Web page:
Are Your Neurological Symptoms Really Rheumatic Disease?
About 46 million people in the U.S. are living with rheumatic diseases. This class of illnesses – which include lupus, systemic vasculitis, ankylosing spondylitis, gout and various forms of arthritis – impacts the joints, soft tissues and immune system. Some of these diseases may also cause neurological symptoms, such as headache or seizures.
If these neurological symptoms are the only ones that your doctor sees, you may be misdiagnosed, which could mean that you receive unnecessary, ineffective treatments as your medical condition grows worse. However, getting a second opinion may help.
Which neurological symptoms crossover with rheumatic diseases?
In a report published in the journal Current Neurology and Neuroscience Reports, researchers from Loyola Medicine discussed how easily doctors can misdiagnose these rheumatic diseases as neurological diseases:
- Lupus. The immune systems of people who have lupus act abnormally and attack healthy tissues. People with this condition often experience problems in their joints, skin, heart, lungs, kidneys, blood vessels and brain. The study authors also noted that more than half of lupus patients experience headaches, and one-third of patients get migraines. In 1.5 percent of headaches among lupus patients, the source of the pain will be untraceable, and symptoms won’t respond to narcotics. Additionally, seizures and mood disorders can each affect 20 percent of people with lupus. Symptoms attributable to lupus-induced psychosis may be misdiagnosed as schizophrenia.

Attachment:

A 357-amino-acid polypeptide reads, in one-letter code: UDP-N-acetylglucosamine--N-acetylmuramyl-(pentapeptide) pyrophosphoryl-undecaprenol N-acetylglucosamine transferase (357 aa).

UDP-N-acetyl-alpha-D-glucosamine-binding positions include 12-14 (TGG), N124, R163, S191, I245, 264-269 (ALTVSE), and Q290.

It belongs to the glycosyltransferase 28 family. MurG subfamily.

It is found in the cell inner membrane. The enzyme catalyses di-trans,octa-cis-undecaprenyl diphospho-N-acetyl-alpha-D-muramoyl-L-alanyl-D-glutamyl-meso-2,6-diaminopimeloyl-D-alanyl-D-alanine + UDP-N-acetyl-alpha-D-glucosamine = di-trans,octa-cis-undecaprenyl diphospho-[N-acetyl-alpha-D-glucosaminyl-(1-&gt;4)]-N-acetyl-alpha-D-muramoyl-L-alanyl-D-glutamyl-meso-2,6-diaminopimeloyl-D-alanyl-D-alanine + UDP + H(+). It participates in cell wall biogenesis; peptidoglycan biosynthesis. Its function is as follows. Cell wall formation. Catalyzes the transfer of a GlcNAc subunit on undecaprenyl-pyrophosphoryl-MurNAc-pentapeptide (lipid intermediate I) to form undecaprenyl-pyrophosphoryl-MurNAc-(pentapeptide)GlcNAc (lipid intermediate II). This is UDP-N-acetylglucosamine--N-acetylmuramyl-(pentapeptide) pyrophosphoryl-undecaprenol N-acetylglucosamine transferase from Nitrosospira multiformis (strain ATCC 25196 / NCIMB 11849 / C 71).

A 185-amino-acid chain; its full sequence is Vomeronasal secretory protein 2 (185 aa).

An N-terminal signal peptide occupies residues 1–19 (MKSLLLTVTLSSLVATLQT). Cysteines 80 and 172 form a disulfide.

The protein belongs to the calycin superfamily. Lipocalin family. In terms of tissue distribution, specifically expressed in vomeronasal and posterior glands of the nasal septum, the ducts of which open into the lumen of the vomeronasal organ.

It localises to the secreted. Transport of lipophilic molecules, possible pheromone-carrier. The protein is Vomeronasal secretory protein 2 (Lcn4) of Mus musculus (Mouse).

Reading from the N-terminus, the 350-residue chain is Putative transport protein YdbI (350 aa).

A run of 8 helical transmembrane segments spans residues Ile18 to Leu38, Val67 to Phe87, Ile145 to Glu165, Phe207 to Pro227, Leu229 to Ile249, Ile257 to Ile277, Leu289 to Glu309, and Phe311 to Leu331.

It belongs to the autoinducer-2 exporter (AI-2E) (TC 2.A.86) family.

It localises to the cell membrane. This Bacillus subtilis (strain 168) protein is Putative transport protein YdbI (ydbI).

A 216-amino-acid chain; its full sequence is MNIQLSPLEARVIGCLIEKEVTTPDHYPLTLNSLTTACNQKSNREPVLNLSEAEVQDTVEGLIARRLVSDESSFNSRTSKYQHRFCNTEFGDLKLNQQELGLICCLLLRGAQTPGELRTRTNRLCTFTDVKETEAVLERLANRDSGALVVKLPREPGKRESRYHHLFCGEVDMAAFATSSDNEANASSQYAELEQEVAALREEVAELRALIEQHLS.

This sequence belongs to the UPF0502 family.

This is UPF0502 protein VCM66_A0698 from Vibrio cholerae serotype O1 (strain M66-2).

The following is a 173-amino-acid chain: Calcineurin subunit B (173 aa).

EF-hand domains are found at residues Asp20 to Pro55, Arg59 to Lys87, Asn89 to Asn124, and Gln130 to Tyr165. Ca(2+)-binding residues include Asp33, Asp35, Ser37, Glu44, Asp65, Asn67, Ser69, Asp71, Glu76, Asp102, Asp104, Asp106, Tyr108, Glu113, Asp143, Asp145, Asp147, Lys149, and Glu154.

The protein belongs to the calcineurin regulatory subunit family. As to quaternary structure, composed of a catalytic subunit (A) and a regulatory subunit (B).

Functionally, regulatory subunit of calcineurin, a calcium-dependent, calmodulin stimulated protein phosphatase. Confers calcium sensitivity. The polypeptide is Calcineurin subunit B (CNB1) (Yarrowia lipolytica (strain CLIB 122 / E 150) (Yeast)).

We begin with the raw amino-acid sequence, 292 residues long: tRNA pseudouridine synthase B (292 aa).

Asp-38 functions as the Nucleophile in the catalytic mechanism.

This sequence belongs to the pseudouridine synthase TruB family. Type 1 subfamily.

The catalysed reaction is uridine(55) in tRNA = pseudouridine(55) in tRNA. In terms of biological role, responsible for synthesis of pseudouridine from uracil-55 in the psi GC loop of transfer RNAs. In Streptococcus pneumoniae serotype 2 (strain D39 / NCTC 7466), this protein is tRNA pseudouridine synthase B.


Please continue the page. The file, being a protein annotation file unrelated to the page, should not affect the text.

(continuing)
- Systemic vasculitis. People with systemic vasculitis experience inflammation in their blood vessels because of abnormal attacks from the immune system. This can potentially damage organs and lead to headaches, seizures, neuropathies and stroke-like symptoms. About one-third of systemic vasculitis patients will have to deal with residual neurological impairments.
- Ankylosing spondylitis. This inflammatory disease impacts the spine, hips, shoulders and knees. Patients may also have headaches, dysfunction of the cerebellum and brainstem, seizures and other neurological problems.
If you’re experiencing any of the neurological symptoms that may also be present in rheumatic disease and your doctor diagnoses you with a neurological condition, you may want to consider getting a second opinion. A second opinion can help you be sure that your diagnosis is accurate. Talking to a personal health advisor is an easy way to get connected to an experienced physician for a second opinion. With that information in hand, your physician can develop a treatment plan that’s tailored for the medical condition you face.